Durango’s location has never been the greatest asset to attracting national touring bands, being 215 miles north of I-40, and 168 miles south of I-70. When some of the larger club or theater acts are out on the road, they’re steering clear of towns that lie between larger markets, favoring others cities for a Friday or Saturday night show offering a larger crowd and paycheck.
That doesn’t mean we’re not supportive of music. I’ll pat Durango on the back when it comes to the number of people that have killer record collections and an appreciation of many-things-independent, in addition to the number of people here making music. It’s only gotten stronger since I pulled into town in 1996.
Supporting music is a difficult, if not pricey and unpredictable venture. It’s really a gamble. People that see Bob Dylan are more than aware that they’re playing a game of concert roulette. Never have so many people gone into a performance guaranteeing themselves that they’re about to see something that could be completely lame. When Dylan played with My Morning Jacket in Telluride in 2007, 90 percent of the people I knew attending at one point or another said to me, “this could very well suck.” I was part of that 90 percent. You sure as shit wouldn’t go to a respected restaurant, walk in and sit down and expect it to be terrible. But that’s what you get with seeing arguably the greatest songwriter of this or any generation, whose live performances have been spotty since day one.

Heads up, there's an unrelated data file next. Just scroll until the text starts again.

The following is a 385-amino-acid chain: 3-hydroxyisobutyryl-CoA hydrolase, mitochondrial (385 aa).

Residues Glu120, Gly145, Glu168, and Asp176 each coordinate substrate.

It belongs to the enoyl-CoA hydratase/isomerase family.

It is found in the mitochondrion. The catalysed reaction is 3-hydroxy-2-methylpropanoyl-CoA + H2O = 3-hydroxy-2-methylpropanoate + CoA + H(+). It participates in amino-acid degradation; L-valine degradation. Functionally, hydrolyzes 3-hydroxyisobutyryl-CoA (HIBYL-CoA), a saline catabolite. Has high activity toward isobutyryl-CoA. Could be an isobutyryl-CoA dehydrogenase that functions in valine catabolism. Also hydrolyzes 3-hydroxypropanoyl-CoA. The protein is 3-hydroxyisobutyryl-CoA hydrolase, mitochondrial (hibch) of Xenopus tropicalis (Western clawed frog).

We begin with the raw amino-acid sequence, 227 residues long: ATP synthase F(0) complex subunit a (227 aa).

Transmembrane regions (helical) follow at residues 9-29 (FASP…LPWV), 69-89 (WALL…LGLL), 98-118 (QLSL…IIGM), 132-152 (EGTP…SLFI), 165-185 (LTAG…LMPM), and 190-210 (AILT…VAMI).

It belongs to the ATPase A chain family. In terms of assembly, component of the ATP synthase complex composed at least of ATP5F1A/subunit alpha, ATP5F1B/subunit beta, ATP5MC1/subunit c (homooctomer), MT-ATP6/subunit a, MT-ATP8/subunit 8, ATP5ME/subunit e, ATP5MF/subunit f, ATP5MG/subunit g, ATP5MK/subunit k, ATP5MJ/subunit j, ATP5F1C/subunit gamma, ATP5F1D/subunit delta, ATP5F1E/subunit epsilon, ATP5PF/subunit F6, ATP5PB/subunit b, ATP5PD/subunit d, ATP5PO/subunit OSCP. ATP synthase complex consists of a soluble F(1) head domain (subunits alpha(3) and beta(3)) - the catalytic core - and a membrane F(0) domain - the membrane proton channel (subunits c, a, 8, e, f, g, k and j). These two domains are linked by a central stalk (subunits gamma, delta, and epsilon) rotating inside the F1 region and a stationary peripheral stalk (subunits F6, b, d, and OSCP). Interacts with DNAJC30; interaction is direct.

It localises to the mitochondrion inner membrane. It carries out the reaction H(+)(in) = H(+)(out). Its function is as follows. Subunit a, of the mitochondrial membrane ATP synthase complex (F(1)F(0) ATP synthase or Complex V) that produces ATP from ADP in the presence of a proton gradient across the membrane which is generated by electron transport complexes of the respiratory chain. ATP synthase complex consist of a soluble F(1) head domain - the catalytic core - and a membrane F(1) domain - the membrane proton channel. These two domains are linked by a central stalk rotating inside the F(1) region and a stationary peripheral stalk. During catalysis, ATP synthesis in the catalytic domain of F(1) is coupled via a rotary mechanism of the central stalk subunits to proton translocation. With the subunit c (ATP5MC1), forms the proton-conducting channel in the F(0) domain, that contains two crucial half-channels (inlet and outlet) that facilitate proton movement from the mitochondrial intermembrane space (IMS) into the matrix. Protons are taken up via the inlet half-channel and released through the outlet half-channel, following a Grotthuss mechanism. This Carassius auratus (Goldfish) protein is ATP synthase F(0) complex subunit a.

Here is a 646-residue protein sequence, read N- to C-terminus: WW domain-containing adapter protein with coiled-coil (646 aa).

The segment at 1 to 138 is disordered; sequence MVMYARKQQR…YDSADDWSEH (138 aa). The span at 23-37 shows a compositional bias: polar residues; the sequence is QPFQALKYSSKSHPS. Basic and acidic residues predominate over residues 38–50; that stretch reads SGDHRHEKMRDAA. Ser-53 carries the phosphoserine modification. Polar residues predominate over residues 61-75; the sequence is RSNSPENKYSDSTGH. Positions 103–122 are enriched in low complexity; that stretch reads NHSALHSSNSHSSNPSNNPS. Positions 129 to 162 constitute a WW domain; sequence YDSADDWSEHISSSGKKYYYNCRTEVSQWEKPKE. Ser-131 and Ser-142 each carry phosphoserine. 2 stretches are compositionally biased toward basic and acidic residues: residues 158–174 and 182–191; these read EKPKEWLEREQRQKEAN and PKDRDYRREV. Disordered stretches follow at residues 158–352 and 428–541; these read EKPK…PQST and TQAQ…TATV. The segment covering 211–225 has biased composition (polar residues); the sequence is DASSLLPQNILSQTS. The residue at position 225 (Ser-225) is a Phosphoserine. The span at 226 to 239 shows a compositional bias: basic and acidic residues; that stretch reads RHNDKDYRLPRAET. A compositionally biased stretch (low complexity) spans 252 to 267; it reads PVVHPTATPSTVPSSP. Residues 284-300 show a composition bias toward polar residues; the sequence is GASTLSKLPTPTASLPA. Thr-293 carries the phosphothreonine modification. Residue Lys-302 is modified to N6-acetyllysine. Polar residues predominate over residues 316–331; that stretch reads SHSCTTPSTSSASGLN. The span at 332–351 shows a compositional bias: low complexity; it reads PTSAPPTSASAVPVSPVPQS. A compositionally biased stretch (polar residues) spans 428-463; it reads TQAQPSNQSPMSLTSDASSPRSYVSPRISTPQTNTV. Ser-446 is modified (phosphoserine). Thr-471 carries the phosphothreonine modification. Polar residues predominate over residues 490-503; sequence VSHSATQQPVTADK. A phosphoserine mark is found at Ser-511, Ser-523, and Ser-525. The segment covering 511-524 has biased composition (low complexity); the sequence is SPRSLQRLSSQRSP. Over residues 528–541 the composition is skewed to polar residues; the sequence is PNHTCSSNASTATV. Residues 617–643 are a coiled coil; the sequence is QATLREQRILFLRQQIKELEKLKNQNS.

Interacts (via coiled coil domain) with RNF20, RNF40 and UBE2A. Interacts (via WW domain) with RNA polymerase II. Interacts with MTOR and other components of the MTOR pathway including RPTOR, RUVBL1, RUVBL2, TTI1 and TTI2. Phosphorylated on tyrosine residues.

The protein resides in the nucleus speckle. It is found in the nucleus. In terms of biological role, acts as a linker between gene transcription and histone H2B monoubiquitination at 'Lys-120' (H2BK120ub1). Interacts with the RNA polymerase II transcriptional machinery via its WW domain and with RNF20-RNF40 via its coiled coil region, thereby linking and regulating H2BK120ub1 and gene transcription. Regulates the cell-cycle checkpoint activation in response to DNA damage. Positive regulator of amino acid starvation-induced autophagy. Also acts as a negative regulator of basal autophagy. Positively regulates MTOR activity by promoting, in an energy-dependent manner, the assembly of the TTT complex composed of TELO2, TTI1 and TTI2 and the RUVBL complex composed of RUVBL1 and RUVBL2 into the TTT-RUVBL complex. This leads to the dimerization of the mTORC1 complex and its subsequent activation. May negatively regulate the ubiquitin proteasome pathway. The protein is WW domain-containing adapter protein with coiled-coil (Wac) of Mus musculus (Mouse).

The idea that no good music comes to Durango could be as old as the town itself. An old-timer once told me the music scene sucked because Cab Calloway didn’t come here in 1951. Yet Durango has still hosted acts like Willie Nelson and Merle Haggard, X, Los Lobos on many occasions, The Sadies, Agent Orange and The Supersuckers, Hank3, Janis Ian, The Gourds, The Fort Knox Five, Aesop Rock, RZA, and hundreds of other acts from all genres. Durango hosts a top-notch classical music festival that is underway right now, the Ska Anniversary Party is the musical and social event of the year, and the Bluegrass Meltdown is fantastic.
It seems some people like the memories more than they like music, chasing a love of the social setting than the sounds coming from the stage. That’s why you’ll have people travel to Telluride every third weekend in June, or to Red Rocks and beyond or to other festivals that lie in cities and towns around the region, because for some the experience is just as, or more important than the music.
Despite the fact that Durango does indeed host lots of live music, I’ll have to travel to see The Black Lips, or The Drive-By Truckers, or Wilco; that’s just an obvious reality for all who live here, and if you think otherwise you’re kidding yourself. Sometimes a band won’t take the chance to come down here, and sometimes promoters won’t take a chance on booking a band people may or may not come to see. Putting on a show is risky and expensive. While I am zipping off to see Neko Case or Queens of the Stone Age, I’ll do so knowing that Durango continues to offer more live music itself than a lot of places. We get many up-and comers that will eventually blow Durango off for larger cities, so go see them now. Music is food so eat the good stuff.
Bryant Liggett is a freelance writer and KDUR station manager. [email protected]